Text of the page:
Little Avni and Kyla are busy making sandcastles in the playground sandpit while inside the kitchen of a house close by Mihir and Aiden take on the make-believe role of the chef and sous chef while their four friends are the guests in a birthday party. In another household Chris and Steven are running about in the living room throwing and catching cushions (not the best indoor play). In the playground outside Christine and her friends are racing to the swings to be the first one to get a turn on the swings.
What they all have in common is the smiles, joy and complete involvement of all the children, irrespective of the space or kind of play. Such is the Magical Power of play. At large educators and parents have experienced its magic as children but somehow miss out on its importance when raising their own children. Structured family routines around classes for activities, for academic success is leaving families with little time for unstructured free play. Lack of suitable safe spaces in and around the child’s home, traffic and unsuitable or outdated play equipment in parks, lack of understanding in adults regarding the benefits of unstructured play over structured plans can be common reasons why children world over are getting lesser opportunities to play. That does not diminish the awareness that has been generated through government and private personal groups and agencies to promote free unstructured paly in children.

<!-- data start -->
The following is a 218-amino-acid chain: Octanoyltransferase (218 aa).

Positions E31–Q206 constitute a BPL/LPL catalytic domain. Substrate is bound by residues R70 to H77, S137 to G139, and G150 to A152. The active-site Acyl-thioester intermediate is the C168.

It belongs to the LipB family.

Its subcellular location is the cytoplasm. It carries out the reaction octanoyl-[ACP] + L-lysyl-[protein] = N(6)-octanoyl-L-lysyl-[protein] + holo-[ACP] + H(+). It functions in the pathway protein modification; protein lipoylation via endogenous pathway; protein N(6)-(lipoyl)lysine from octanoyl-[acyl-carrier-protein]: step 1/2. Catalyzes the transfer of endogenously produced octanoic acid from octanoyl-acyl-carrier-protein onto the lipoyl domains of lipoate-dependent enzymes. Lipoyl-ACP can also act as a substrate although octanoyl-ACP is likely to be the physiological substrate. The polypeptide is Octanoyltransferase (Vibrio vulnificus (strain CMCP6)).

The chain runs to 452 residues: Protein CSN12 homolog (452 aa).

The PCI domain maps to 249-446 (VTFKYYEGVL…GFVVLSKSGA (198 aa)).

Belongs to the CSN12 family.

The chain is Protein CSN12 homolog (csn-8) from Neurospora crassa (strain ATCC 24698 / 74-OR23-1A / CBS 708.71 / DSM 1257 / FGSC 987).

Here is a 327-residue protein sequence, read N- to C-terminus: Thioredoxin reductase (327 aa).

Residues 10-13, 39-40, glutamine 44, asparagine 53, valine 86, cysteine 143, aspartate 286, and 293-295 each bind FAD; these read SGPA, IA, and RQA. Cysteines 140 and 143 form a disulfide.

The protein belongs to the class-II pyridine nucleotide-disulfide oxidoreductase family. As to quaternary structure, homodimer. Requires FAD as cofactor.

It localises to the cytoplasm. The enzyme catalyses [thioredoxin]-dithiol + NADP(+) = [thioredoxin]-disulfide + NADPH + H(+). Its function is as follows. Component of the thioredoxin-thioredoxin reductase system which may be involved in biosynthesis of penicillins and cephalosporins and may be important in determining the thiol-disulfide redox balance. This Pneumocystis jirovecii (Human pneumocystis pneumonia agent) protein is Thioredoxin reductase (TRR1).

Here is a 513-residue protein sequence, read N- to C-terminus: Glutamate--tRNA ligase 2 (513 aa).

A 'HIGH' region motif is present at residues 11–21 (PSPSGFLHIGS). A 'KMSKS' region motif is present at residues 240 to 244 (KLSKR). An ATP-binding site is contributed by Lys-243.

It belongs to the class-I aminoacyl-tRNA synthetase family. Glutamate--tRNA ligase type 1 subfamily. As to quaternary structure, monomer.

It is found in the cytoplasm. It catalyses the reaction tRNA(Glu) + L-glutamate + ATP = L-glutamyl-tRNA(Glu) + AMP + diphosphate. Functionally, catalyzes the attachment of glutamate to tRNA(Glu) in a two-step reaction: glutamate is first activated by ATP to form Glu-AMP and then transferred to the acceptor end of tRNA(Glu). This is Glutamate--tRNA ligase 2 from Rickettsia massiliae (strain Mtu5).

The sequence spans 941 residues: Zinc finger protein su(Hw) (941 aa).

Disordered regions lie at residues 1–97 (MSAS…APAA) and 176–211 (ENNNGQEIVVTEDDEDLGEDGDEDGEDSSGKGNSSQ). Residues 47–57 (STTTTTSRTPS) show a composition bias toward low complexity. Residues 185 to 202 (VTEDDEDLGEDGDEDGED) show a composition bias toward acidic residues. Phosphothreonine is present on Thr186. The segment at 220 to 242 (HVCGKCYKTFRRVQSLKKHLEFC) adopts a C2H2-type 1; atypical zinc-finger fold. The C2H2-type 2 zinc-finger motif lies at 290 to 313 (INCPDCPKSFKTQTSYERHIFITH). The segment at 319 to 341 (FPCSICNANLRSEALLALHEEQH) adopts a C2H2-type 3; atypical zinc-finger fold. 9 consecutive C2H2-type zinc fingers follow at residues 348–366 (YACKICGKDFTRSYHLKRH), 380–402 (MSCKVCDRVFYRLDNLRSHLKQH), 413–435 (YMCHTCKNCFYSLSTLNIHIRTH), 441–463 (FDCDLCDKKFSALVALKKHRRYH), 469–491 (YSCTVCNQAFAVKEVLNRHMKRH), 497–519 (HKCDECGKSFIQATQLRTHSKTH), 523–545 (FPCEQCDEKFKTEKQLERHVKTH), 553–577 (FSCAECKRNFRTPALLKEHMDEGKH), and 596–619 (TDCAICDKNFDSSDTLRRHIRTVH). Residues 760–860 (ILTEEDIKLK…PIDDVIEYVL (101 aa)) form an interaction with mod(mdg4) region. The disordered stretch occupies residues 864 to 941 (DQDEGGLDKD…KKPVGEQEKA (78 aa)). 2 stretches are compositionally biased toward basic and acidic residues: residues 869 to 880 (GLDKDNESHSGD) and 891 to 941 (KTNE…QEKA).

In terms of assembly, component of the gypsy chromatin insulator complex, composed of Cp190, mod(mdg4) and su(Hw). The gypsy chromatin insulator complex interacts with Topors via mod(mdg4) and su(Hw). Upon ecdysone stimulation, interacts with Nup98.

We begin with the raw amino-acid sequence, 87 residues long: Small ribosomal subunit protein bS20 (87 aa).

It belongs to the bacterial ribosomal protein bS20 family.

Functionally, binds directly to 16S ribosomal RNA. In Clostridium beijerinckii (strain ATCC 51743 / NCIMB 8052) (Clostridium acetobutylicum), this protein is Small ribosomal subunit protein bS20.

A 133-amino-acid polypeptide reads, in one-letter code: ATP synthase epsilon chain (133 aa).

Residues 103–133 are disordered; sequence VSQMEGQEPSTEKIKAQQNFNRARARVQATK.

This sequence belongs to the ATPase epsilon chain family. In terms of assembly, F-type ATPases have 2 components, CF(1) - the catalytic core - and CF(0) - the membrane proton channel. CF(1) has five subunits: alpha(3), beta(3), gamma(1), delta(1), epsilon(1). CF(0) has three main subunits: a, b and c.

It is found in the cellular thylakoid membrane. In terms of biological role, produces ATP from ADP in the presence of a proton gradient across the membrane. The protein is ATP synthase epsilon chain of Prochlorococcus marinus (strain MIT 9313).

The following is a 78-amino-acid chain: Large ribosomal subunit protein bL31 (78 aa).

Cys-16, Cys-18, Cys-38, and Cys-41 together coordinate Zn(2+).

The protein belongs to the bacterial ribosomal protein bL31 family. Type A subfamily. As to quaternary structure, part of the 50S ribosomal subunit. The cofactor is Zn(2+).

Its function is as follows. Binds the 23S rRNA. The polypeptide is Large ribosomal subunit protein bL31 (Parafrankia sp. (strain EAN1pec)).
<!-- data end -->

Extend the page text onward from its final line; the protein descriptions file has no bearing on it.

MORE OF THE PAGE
Developing an understanding of certain key aspects of play is the first step a parent, an educator and any advocate of unstructured play. Next comes promoting and providing opportunities for free play through tiny actionable steps.
Image credit: Canva.com
Play is not just mindless engagement but the highest form of opportunity to grow that we can provide to our children. It does not have to be expensive in terms of money but needs investment of thought and time from adults. Let us provide our children with what matters most-PLAY!